br Health research consortia in sub Saharan Africa
Health research consortia in sub-Saharan Africa present a positive outlook for the region through increased scientific capacity. New networks of African–African, African–European, and African–global partnerships provide platforms to advance crucial research domains. Such networks enable junior African researchers to advance their work, and they also poise the region to provide expertise across many health domains. High-income partners also gain by hosting African researchers, increasing international exposure to developing regions, and learning from researchers with few resources. Unfortunately, dissemination of research findings is a constant and major challenge in these partnerships, often because of restricted capacity. Before publication, myriad issues must be addressed, beginning with basic access—even internet connectivity and continuous electricity are problematic in some rural regions. Thus, although partnerships might increase capacity over working in isolation, dissemination challenges remain. Likewise, supervision is a crucially underserved role in African academic institutions. Furthermore, junior academics might have doubts about the quality or relevance of work, and ultimately decide against dissemination. This issue perpetually disrupts research, affecting completion and eventual publication, which exacerbates restrictions in developing regions. Cutting-edge research does not have uniform sustainability, thus partnerships aim to provide guidance from international experts to future African scientific leaders while enhancing local supervision.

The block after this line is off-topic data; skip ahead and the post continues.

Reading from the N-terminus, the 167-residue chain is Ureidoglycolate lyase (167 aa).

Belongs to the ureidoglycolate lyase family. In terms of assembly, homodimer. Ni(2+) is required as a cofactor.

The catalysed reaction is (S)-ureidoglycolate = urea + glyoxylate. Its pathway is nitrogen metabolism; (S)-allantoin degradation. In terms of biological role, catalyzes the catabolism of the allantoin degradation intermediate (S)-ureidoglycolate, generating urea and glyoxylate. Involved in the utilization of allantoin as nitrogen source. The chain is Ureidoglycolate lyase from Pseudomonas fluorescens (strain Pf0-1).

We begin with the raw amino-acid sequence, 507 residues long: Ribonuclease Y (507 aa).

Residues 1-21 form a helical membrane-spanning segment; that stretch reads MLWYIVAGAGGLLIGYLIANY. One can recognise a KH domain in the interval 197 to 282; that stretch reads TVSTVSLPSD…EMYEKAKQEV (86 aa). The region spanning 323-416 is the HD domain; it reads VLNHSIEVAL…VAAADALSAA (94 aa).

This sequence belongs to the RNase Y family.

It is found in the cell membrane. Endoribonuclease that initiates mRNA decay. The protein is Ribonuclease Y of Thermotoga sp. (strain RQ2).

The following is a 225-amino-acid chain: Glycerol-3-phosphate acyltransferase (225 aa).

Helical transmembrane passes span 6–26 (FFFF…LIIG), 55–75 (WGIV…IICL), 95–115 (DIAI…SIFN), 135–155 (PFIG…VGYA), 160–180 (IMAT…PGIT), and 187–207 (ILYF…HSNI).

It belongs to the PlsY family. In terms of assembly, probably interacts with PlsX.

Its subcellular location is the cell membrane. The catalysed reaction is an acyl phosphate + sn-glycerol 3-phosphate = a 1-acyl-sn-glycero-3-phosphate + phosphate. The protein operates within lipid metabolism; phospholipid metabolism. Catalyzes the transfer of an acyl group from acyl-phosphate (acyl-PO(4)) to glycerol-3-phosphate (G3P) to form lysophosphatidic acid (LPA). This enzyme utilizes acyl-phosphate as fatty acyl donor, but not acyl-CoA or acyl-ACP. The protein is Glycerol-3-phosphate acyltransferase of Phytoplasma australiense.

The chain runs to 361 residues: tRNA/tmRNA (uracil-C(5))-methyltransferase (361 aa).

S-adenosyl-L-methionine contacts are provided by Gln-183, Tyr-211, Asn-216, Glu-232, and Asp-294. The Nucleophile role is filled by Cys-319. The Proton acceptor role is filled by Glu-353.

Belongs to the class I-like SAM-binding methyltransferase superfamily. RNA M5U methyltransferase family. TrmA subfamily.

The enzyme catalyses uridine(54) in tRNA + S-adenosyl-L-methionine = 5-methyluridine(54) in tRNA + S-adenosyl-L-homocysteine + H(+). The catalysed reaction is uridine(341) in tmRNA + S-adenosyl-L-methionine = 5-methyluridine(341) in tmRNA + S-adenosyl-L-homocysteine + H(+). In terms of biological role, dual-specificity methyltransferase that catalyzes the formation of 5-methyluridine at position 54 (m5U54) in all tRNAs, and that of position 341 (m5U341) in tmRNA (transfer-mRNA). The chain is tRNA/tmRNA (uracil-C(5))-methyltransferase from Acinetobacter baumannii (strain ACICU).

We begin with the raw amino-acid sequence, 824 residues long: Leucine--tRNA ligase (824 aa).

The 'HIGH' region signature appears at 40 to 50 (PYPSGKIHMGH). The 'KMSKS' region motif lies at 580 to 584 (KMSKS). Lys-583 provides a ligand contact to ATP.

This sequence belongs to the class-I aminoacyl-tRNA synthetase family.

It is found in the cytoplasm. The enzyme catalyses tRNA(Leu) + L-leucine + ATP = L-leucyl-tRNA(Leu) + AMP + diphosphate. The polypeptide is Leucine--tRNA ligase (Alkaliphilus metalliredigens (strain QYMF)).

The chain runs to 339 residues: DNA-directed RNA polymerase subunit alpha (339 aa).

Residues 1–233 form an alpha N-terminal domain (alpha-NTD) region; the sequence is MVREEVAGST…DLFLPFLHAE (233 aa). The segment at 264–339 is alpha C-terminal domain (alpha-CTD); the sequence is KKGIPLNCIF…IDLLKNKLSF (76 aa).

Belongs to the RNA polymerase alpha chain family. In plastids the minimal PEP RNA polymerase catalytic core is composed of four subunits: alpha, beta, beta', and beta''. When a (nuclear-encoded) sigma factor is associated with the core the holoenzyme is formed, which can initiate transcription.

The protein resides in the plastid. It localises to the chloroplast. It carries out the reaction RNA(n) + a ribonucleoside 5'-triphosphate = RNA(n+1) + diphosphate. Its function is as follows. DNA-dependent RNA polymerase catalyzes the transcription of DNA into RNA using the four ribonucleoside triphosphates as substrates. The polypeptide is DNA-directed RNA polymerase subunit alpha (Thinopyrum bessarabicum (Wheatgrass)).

Typhoid fever is a life-threatening systemic disease caused by the bacterium serovar Typhi ( Typhi). Years of focused research have resulted in a detailed, but not complete, understanding of the disease caused by this organism. Diagnostics, host susceptibility, and mth1 pathway responses need further research and investment, but recent technological advances in immunology and high-throughput genomics are providing new insights. Indeed, the burden of typhoid fever might be falling in parts of Asia, and the potential introduction of Vi-polysaccharide-conjugate vaccines could reduce the burden even more. Other serovars and pathovars also cause invasive disease in human beings, which can be difficult to distinguish clinically from typhoid. Invasive infections with serovars Typhimurium and Enteritidis in young children and also adults living with HIV in parts of sub-Saharan Africa have been reported. However, serovar Paratyphi ( Paratyphi A, the main alternative cause of typhoid-like infections in most of the world, has received little attention. This knowledge gap has the potential to become an Achilles\' heel in the global battle against enteric (typhoid) fever. At the turn of the millennium, Paratyphi A caused about 20% of the global burden of enteric fever. In many areas, hypotonic proportion has steadily increased. In Patan Hospital in Kathmandu, Nepal, standardised surveillance of blood cultures during the past 10 years has shown annual increases in the proportions of individuals with Paratyphi A. More than two-thirds of the culture-confirmed cases of enteric fever are now caused by this serovar. Increases in the proportion of enteric fever cases caused by Paratyphi A have also been reported in India, Pakistan, China, and Cambodia. In some locations, the proportion of enteric fever caused by Paratyphi A is now greater than that caused by Typhi. There is a real threat that Paratyphi A could replace Typhi as the main global cause of enteric fever. Clinicians often believe that Paratyphi A infections are less severe than are those caused by Typhi. However, in the largest comparison to date, no significant differences were shown between disease severity, duration, or outcomes for infection caused by these organisms. Both pathogens are transmitted through the faecal-oral route by ingestion of contaminated food or water. Ingestion is followed by colonisation of the small intestine, invasion of the gastrointestinal mucosal surface, and dissemination throughout the body into the liver, spleen, and bone marrow. Crucially, Typhi and Paratyphi A infect only human beings, and no other serovar entirely mimics the infection in other hosts. Much of the understanding of pathogenesis is derived from the mouse infection model of serovar Typhimurium, which does not adequately replicate human infection. The absence of a suitable animal model has impaired the ability of researchers to develop diagnostic tests that take into account the specific biology of host–pathogen interactions. Researchers, therefore, rely almost solely on specimens collected from patients infected with these pathogens to understand the disease and investigate immunological responses.